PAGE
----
want open. I am not surprised people accidentally install malware. I am surprised
anyone manages to get a laser printer to work.
I told the owner of the offending/offensive machine they should get someone else
to help them or I would install BSD 2.11 on it. And had a very large brandy.
"Absurdly difficult" ?? Settings, Apps, Default apps.
Nice. That's how it's apparently supposed to work.
For some reason, I decided to play around with Win11 in virtual machines. I've installed half a dozen (or more) machines now. In one machine, it works as you say it should work. In another machine, it simply doesn't. You walk through the steps, close all the windows, and you believe that $favoritebrowser is now default. Right up until you click a link somewhere, and Edge pops up again.
Yes, it's absurdly difficult to customize Win11 to your taste.
Oh, wait - did you think that Edge was the only application to do that? Believe me, there's more.
How about you fire up DISM, and uninstall some of the baggage? Guess what - you've got to turn off updates, or all the baggage will be tossed right back at you. OK, maybe not all the baggage, I've not seen XBox crap reinstalled, but you get the idea.
And, privacy? Win11 is the most invasive operating system I've ever seen. We only thought that Win10 was bad.
And, privacy? Win11 is the most invasive operating system I've ever seen. We only thought that Win10 was bad.
Would you kindly elaborate?
Start with all of the telemetry of Win10, and add a little more.
Throw in an IE-like browser that is embedded into the system, and impossible to uninstall by any means. The browser reports things that telemetry misses. That browser defaults to Bing search, Bing maps, Bing everything, and it is difficult to change them. (As I pointed out above, not every installation is equally difficult to change defaults, but the default is to be difficult.)
Add a dozen desktop applications (XBox, Voice, Camera, chat, and more) all designed to keep you inside the walled garden - and make each of them report usage back to Microsoft.
Mind, now, that this is Win11 Pro. People running Pro have tools available that they are expected to know how to use, starting with DISM. Wait for the Home edition, the Ultimate edition, and whatever else Microsoft decides to offer. Users won't have all the tools available in Pro, such as group policy editor, to mitigate the spying. Worse, users won't likely know how to use such tools if they are available.
Back to Edge for a moment. Do a fresh install, fire up Edge, and do a search for "download Firefox". Number one top hit (from Bing) will be, "Microsoft recommends that you use Edge as your default browser to keep you safe on the internet" or words to that effect. FUD is just FUD.
Then search for chat applications, such as Hexchat. You've grown somewhat accustomed to Microsoft referring to applications as "apps". So, you want Hechat. You click on the github link, and you see "windows 10 app". Click on it because "app", and you're taken to the Microsoft Store. Here, you learn that you can download it for $9.99. But, I thought Hexchat was free? Free as in beer, and free as in rights? Gotta scroll down a bit to find the disclaimer that Hexchat is free, and payment is optional. But, back to Github. You can download "Win7+ installer" for Hexchat. Yeah, it works, but I was mislead for a short bit because "app". But, Microsoft owns Github, so putting up some psychological guidance to purchase a free application from the Microsoft store makes sense. And, either way, you can be sure that you are being tracked and logged, and Microsoft knows exactly what is installed on your system.
It goes on - but I haven't actually documented anything at all. Each person has to experience Win11, and make up their own minds. Personally, using Win11 as a daily driver would drive me bonkers.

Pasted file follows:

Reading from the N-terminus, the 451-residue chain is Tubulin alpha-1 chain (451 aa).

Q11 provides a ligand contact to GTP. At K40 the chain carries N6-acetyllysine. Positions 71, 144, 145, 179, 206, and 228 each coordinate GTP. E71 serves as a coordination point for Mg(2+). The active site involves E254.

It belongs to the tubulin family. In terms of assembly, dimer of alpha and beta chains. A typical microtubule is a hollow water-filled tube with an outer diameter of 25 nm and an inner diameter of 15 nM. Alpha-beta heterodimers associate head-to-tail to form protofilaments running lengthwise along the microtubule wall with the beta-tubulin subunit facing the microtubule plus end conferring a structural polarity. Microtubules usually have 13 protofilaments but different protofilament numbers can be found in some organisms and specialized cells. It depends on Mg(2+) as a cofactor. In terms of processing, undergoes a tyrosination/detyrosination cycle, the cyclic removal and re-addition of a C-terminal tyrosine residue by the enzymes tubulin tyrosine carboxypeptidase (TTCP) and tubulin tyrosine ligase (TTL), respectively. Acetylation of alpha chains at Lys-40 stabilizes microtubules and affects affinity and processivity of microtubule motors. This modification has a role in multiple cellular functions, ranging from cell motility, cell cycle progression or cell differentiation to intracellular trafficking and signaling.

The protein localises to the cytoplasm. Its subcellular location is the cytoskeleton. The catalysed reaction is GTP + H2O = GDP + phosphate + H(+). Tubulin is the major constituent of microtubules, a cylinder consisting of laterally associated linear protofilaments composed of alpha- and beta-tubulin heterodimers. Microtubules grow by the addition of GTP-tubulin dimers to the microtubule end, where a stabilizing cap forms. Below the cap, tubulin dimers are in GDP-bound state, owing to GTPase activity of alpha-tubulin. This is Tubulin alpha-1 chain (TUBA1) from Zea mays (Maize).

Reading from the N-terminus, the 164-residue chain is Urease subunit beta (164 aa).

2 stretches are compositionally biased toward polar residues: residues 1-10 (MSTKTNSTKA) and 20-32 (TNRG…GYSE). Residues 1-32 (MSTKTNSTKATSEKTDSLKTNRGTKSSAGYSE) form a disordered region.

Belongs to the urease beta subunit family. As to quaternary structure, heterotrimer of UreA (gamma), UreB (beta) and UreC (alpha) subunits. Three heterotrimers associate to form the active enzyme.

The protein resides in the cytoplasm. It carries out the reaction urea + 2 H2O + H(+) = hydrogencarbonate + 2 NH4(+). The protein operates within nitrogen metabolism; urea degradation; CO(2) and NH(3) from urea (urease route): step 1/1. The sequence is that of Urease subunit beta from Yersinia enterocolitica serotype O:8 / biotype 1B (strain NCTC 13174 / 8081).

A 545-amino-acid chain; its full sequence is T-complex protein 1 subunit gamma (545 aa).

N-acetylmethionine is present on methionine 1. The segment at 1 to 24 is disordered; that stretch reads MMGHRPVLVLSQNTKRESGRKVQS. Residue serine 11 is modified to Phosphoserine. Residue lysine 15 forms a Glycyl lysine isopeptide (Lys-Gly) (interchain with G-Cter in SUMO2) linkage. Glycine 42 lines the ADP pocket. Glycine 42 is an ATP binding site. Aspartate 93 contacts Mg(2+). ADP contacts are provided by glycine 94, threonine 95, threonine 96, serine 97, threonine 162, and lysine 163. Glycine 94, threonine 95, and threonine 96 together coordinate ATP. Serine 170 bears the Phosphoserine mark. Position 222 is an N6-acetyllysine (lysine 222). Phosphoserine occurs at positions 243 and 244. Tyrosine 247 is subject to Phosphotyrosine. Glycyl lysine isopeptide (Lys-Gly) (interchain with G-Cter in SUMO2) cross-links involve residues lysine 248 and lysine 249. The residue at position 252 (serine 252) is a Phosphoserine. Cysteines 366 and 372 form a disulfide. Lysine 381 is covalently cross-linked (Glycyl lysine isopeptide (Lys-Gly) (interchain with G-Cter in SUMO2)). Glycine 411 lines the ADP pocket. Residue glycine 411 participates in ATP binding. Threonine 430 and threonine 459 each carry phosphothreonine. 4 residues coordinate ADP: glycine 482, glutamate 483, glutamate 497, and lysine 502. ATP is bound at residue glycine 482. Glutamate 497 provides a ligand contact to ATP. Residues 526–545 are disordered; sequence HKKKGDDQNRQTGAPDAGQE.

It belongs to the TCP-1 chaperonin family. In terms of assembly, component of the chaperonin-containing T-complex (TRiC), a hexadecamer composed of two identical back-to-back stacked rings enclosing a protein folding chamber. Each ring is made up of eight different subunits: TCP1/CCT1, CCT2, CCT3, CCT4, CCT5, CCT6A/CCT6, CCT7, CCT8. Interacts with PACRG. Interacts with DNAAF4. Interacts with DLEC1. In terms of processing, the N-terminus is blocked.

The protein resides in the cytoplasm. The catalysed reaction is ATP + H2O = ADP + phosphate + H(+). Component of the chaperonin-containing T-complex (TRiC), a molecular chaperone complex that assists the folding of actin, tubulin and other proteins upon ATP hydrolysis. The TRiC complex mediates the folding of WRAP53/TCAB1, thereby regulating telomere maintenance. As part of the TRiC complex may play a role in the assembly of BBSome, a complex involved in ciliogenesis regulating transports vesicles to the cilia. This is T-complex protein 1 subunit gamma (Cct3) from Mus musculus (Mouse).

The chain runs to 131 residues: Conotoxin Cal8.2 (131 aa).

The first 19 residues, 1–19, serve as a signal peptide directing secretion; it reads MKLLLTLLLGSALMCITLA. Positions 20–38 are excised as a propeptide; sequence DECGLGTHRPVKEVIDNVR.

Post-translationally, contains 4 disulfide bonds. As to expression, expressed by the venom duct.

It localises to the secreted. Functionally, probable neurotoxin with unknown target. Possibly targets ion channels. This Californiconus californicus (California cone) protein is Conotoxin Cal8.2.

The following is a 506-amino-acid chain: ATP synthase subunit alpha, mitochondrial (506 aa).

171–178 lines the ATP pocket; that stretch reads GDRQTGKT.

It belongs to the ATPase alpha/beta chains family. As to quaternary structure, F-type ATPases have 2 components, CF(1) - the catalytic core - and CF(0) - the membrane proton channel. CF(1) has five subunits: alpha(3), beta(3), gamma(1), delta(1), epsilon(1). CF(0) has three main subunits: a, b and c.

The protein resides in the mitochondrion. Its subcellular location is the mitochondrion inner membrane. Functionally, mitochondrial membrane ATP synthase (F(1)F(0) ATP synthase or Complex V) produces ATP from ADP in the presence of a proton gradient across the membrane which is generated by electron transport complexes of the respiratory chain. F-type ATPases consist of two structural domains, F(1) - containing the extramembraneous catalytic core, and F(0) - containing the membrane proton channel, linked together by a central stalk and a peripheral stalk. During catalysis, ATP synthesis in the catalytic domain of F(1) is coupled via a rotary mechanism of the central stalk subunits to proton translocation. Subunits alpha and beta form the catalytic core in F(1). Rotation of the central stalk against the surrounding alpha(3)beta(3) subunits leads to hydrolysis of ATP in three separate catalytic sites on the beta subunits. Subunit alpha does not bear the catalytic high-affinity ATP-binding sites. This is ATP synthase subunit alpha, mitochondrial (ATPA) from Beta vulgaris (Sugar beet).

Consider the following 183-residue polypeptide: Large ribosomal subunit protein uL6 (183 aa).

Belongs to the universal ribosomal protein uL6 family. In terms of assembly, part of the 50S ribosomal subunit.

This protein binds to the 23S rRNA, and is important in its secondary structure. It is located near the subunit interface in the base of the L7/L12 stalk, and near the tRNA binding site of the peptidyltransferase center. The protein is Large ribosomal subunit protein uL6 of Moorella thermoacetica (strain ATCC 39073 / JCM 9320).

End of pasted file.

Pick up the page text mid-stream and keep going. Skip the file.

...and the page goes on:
You've grown somewhat accustomed to Microsoft referring to applications as "apps". So, you want Hechat. You click on the github link, and you see "windows 10 app". Click on it because "app", and you're taken to the Microsoft Store. Here, you learn that you can download it for $9.99. But, I thought Hexchat was free? Free as in beer, and free as in rights? Gotta scroll down a bit to find the disclaimer that Hexchat is free, and payment is optional.
And you are surprised mass shootings are a thing in America?
This is experienced computer user thinking. "I know what I want my computer to do, get this other crap out of my way."
Novices and several other types of people are more likely to think, "Look at all the neat stuff that comes with my new computer!"
If it helps, I'm firmly in the experienced user camp. I stifle my nerd rage multiple times a month to keep using Windows. But Microsoft does this for solid reasons.
Thanks for the run down, that was interesting (you’re already at +5). I think Win10 is to be my last at home.
Actually this is ALREADY in windows 10.:Settings - Apps -> Default Apps, scroll to the bottom past the option to set "email", "maps", "music", "web" ... and there are three "advanced" options:
Choose default apps by file type --> to get a list of filetypes and the option to set the app for eachChoose default apps by protocol --> to get a list of protocols and the option to set the app for eachSet Defaults by app --> displays a list of apps, select one, click manage, get a list of filetypes and protocls supported by the app* and gives you the ability to set them all.
This last option makes it pretty easy, select firefox, select manage then select everything supported by firefox to go to firefox.When I click Firefox it lists:
.htm, .html, .pdf, .shtml, .svg, .webp, .xht, .xhtml, HTTP, HTTPS, MAILTO
most are set to Firefox, .html is set to Visual Studio Code, .pdf is set to acrobate reader DC, .svg oddly is set to Edge, .webp oddly is set to chrome, and MAILTO is set to Outlook.
I doubt I've ever clicked a locally saved .svg or .webp file or I'd have pointed them at something else by now.
** I'm not clear how it "knows" what file extensions and protocols a given app supports, to create the list. A database?
I admit I generally liked the "shortcuts" in windows 10 to switch all the handlers for "Email" or "Web" or web or "Video" but it never caught everything, and you still needed to go into the more advanced panels even to switch fairly common stuff like PDF. (or remap it via the right-click menu -> Open With -> tick "Always" method). At any rate, if this is what counts as "Absurdly difficult" then just give up at life, I don't know how you operate a can opener or tie your shoes.